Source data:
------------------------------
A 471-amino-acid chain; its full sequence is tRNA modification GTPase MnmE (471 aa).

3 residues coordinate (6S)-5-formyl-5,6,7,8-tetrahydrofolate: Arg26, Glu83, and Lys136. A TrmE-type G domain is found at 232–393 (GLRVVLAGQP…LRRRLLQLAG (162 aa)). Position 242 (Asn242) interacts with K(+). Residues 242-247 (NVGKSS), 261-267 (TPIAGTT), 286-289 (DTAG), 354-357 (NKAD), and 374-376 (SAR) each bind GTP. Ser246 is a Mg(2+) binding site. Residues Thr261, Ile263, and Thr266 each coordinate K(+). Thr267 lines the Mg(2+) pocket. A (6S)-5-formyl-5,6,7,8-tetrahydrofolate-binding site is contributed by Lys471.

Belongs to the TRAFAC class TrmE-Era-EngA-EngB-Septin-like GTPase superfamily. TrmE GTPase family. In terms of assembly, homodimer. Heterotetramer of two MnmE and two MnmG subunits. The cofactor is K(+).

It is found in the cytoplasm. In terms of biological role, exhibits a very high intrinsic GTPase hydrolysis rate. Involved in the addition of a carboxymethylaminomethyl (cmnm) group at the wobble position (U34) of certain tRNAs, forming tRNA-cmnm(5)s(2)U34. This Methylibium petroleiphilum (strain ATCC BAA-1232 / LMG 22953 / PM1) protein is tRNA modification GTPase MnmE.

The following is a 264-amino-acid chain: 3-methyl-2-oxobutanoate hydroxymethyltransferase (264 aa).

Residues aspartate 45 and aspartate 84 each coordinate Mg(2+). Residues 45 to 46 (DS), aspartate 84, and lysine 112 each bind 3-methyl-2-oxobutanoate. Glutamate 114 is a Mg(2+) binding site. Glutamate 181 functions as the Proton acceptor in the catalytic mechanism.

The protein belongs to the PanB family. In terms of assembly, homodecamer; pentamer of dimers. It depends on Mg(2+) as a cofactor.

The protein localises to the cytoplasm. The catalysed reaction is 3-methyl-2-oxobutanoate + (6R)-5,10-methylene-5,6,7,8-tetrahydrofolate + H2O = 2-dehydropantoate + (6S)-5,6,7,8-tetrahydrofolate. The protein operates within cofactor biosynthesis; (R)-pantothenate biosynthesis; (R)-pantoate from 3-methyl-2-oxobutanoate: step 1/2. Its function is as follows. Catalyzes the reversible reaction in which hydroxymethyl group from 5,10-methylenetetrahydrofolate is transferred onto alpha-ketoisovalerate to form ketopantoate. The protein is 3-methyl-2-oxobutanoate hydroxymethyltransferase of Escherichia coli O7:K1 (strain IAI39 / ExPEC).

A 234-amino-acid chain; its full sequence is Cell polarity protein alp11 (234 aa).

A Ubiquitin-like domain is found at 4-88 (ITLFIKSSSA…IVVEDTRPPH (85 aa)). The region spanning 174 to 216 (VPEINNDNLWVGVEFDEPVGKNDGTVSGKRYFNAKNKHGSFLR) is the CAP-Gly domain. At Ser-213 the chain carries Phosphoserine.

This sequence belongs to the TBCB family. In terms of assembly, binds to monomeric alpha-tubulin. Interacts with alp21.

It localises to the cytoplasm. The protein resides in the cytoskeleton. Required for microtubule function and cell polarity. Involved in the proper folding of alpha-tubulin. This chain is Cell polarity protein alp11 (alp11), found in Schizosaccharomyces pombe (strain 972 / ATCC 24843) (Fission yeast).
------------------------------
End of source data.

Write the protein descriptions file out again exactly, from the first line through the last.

A 471-amino-acid chain; its full sequence is tRNA modification GTPase MnmE (471 aa).

3 residues coordinate (6S)-5-formyl-5,6,7,8-tetrahydrofolate: Arg26, Glu83, and Lys136. A TrmE-type G domain is found at 232–393 (GLRVVLAGQP…LRRRLLQLAG (162 aa)). Position 242 (Asn242) interacts with K(+). Residues 242-247 (NVGKSS), 261-267 (TPIAGTT), 286-289 (DTAG), 354-357 (NKAD), and 374-376 (SAR) each bind GTP. Ser246 is a Mg(2+) binding site. Residues Thr261, Ile263, and Thr266 each coordinate K(+). Thr267 lines the Mg(2+) pocket. A (6S)-5-formyl-5,6,7,8-tetrahydrofolate-binding site is contributed by Lys471.

Belongs to the TRAFAC class TrmE-Era-EngA-EngB-Septin-like GTPase superfamily. TrmE GTPase family. In terms of assembly, homodimer. Heterotetramer of two MnmE and two MnmG subunits. The cofactor is K(+).

It is found in the cytoplasm. In terms of biological role, exhibits a very high intrinsic GTPase hydrolysis rate. Involved in the addition of a carboxymethylaminomethyl (cmnm) group at the wobble position (U34) of certain tRNAs, forming tRNA-cmnm(5)s(2)U34. This Methylibium petroleiphilum (strain ATCC BAA-1232 / LMG 22953 / PM1) protein is tRNA modification GTPase MnmE.

The following is a 264-amino-acid chain: 3-methyl-2-oxobutanoate hydroxymethyltransferase (264 aa).

Residues aspartate 45 and aspartate 84 each coordinate Mg(2+). Residues 45 to 46 (DS), aspartate 84, and lysine 112 each bind 3-methyl-2-oxobutanoate. Glutamate 114 is a Mg(2+) binding site. Glutamate 181 functions as the Proton acceptor in the catalytic mechanism.

The protein belongs to the PanB family. In terms of assembly, homodecamer; pentamer of dimers. It depends on Mg(2+) as a cofactor.

The protein localises to the cytoplasm. The catalysed reaction is 3-methyl-2-oxobutanoate + (6R)-5,10-methylene-5,6,7,8-tetrahydrofolate + H2O = 2-dehydropantoate + (6S)-5,6,7,8-tetrahydrofolate. The protein operates within cofactor biosynthesis; (R)-pantothenate biosynthesis; (R)-pantoate from 3-methyl-2-oxobutanoate: step 1/2. Its function is as follows. Catalyzes the reversible reaction in which hydroxymethyl group from 5,10-methylenetetrahydrofolate is transferred onto alpha-ketoisovalerate to form ketopantoate. The protein is 3-methyl-2-oxobutanoate hydroxymethyltransferase of Escherichia coli O7:K1 (strain IAI39 / ExPEC).

A 234-amino-acid chain; its full sequence is Cell polarity protein alp11 (234 aa).

A Ubiquitin-like domain is found at 4-88 (ITLFIKSSSA…IVVEDTRPPH (85 aa)). The region spanning 174 to 216 (VPEINNDNLWVGVEFDEPVGKNDGTVSGKRYFNAKNKHGSFLR) is the CAP-Gly domain. At Ser-213 the chain carries Phosphoserine.

This sequence belongs to the TBCB family. In terms of assembly, binds to monomeric alpha-tubulin. Interacts with alp21.

It localises to the cytoplasm. The protein resides in the cytoskeleton. Required for microtubule function and cell polarity. Involved in the proper folding of alpha-tubulin. This chain is Cell polarity protein alp11 (alp11), found in Schizosaccharomyces pombe (strain 972 / ATCC 24843) (Fission yeast).